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Dispelling myths about refractive lens exchange

Digital EditionOphthalmology Times: September 1, 2020
Volume 45
Issue 14

RLE, in unexpected twist, is gaining support among surgeons

Dispelling myths about refractive lens exchange

Image credit: Sheraz M. Daya, MD, FACP, FACS, FRCS (Ed), FRCOphth at the Centre for Sight, UK

Arjan Hura, MD

This article was reviewed by Arjan Hura, MD

As IOL technologies continue to become more advanced and sophisticated in their ability to deliver sharp vision at a wide variety of ranges, modern cataract surgery has essentially become refractive lens surgery.

As each iteration and generation of new IOL technology continues to provide better and more consistent results, cataract surgeons are increasingly implanting more than just the standard monofocal lens.

Related: Macular OCT imaging is vital in work-up of cataract surgery patients

However, the acceptance of replacing a lens purely for refractive purposes, a procedure referred to as refractive lens exchange (RLE), remains controversial.

A previous widely held misconception was that ophthalmologists do not have LASIK performed on their own eyes, which was dispelled by 2 studies in 2014 and 2015.

Results of the first, led by Ron Krueger et al, showed that physicians that had LASIK had a 95.3% satisfaction rate with their results,1 and the results from second study, led by Guy Kezirian, MD, and members of the Refractive Surgery Alliance (RSA), showed that refractive surgeons are 4 times more likely than the general population to undergo laser vision correction.2

Considering those results, Arjan Hura, MD, and Guy Kezirian, MD, MBA, FACS, decided to use the same approach to test impressions about RLE by asking surgeons about their own experiences with undergoing the procedure.

Related: Avoiding IOL refinements after presbyopia-correction surgery

Study design
Hura and Kezirian performed a prospective, randomized-survey study to determine the prevalence of RLE among active refractive surgeons, their recommendations to family members and friends to undergo the procedure, and the satisfaction rates among the ophthalmologists who underwent the procedure.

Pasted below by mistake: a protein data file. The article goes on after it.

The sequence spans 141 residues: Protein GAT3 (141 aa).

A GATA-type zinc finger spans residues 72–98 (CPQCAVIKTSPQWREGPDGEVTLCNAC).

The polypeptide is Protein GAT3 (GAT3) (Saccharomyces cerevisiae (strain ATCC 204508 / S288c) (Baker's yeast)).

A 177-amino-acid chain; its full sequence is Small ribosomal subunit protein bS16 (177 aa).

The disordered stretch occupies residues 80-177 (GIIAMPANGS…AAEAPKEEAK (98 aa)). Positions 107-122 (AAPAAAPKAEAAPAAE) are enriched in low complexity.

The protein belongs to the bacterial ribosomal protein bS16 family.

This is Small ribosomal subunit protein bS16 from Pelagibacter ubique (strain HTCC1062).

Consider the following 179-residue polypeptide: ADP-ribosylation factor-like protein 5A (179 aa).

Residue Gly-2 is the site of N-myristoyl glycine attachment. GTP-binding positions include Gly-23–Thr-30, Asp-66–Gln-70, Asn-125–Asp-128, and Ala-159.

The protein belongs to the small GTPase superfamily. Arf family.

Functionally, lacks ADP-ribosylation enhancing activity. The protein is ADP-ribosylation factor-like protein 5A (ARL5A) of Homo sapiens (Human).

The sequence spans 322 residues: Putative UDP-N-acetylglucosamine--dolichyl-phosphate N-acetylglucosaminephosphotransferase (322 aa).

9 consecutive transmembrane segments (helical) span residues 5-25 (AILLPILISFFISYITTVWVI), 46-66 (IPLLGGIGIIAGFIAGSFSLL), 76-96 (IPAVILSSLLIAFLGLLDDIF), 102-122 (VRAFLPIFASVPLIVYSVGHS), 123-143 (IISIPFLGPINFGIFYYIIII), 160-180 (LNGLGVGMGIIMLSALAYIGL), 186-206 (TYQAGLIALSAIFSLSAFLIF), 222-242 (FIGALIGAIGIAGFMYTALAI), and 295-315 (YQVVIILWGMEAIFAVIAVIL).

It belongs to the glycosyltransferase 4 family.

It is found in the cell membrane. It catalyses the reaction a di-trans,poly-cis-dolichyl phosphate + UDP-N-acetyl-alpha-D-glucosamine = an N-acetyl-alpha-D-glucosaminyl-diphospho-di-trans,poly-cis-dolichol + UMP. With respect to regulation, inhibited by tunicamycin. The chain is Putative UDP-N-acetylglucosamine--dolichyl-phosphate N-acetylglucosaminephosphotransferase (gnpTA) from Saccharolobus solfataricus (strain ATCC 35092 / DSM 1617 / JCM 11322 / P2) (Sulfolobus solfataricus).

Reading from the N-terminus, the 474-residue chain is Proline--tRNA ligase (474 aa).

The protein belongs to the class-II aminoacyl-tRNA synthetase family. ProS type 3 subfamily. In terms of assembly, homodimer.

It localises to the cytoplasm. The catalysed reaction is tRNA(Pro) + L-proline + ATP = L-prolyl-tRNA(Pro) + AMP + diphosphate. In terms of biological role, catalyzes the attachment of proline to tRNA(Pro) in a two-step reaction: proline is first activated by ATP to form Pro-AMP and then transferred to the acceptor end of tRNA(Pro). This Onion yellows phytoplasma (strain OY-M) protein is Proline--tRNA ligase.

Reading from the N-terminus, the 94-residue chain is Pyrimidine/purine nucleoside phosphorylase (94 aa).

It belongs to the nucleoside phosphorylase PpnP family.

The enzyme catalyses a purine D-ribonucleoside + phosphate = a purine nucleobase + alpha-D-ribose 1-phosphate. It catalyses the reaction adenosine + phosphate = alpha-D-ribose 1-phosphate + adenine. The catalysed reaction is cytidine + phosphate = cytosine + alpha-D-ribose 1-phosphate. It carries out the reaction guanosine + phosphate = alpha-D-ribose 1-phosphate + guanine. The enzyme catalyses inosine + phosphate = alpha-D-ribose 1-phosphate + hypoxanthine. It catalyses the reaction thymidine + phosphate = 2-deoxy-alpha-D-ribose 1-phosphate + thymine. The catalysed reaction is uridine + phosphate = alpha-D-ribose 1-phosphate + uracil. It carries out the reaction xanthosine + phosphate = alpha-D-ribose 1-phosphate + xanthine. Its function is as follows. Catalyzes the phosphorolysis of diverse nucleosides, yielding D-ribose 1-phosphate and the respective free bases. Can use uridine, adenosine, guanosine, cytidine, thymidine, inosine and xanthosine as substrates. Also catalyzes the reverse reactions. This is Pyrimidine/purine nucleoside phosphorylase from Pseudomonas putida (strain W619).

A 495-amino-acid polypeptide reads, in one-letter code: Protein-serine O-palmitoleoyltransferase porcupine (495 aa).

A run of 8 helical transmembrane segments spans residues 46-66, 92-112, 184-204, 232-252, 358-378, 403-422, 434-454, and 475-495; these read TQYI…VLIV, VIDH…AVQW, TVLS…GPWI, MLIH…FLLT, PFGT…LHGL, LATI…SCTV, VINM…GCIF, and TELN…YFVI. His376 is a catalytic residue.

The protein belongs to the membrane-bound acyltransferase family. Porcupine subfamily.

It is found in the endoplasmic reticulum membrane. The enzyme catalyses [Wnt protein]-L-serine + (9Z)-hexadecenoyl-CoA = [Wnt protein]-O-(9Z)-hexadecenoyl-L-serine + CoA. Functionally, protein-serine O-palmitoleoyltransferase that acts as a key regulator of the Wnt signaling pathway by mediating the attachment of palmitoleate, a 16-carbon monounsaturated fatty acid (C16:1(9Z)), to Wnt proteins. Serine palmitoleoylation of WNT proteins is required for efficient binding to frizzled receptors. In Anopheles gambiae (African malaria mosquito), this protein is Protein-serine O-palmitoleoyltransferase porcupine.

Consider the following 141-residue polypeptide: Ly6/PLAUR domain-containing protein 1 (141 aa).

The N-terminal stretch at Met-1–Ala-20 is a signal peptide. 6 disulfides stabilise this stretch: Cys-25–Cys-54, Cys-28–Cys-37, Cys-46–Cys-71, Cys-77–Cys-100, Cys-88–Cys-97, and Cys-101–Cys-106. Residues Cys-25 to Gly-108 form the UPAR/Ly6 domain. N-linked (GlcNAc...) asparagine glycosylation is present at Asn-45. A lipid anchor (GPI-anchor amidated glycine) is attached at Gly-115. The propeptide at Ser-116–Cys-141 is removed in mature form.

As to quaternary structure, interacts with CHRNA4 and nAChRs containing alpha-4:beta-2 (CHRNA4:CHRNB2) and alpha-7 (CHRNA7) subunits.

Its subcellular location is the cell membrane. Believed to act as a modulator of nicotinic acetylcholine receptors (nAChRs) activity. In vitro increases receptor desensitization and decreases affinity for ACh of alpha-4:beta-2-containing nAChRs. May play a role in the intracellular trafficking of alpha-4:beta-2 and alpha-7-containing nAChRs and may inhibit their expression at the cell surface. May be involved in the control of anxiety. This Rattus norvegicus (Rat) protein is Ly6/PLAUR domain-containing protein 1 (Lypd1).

Five hundred ophthalmologists were selected randomly to receive the 29-question survey from among 2441 ophthalmologists who had used SurgiVision DataLink software products to plan refractive surgeries; specifically, they were asked about their personal experience with refractive surgery. The survey tool used was provided by the RSA.

Related: Aspheric, aberration-free IOL leverages technology for performance

The main purpose of the study was to establish the prevalence of RLE among refractive surgeons, but the study also looked at whether those surgeons had recommended RLE to family and family members, and whether those family members undrgone RLE.

The study also sought to characterize the attitudes and satisfaction rates among refractive surgeons who undergone RLE.

The premise was that the prevalence rate of RLE among refractive surgeons may indicate the potential penetration of the procedure in the marketplace over time.

Related: For IOL placement, location is key

Dispelling myths about refractive lens exchange

Image credit: Sheraz M. Daya, MD, FACP, FACS, FRCS (Ed), FRCOphth at the Centre for Sight, UK


Preliminary results presented at American Society of Cataract and Refractive Surgery 2020 were based off a 64.3% survey response rate.

Ninety-nine percent of the responders considered themselves refractive surgeons and 34% had undergone a laser vision correction themselves.

Almost 50% of those who underwent laser vision correction were in their 30s, 30% in their 40s, and 22% in their 20s at the time of surgery.

Of the survey responders, 8.5% reported having undergone a lens procedure for cataract (90%) and emmetropic presbyopia (10%).

Related: Femtosecond laser-assisted RLE offering better outcomes

An interesting finding was that 24% of the responders said they anticipate undergoing RLE for presbyopia; those who would not undergo the procedure were closer to the age of cataract surgery, wanted to wait for improved intraocular lens technologies, were concerned about potential complications, would not be able to tolerate multifocality, or reported the presence of a pre-existing ocular factor that would interfere with RLE, Hura said.

Based off the initial responses, the main study conclusions are the majority of refractive surgeons are performing RLE, almost one-third have recommended RLE to immediate family members, and almost a fifth have family members who have undergone RLE.

The investigators have no financial interest in this subject matter.

Read more by Lynda Charters


Arjan Hura, MD
Hura is a third-year ophthalmology resident at the University of Cincinnati in Ohio. Dr Kezirian is the founder of the Refractive Surgery Alliance (RSA), and lives in Scottsdale, Arizona.


1. Pasquali TA, Smadja D, Savetsky MJ, et al.Long-term follow-up after laser vision correction in physicians: quality of life and patient satisfaction. J Cataract Refract Surg. 2014;40(3):395-402. doi:10.1016/j.jcrs.2013.08.052

2. Kezirian GM, Parkhurst GD, Brinton JP, Norden RA. Prevalence of laser vision correction in ophthalmologists who perform refractive surgery. J Cataract Refract Surg. 2015;41(9):1826-1832. doi:10.1016/j.jcrs.2015.10.027

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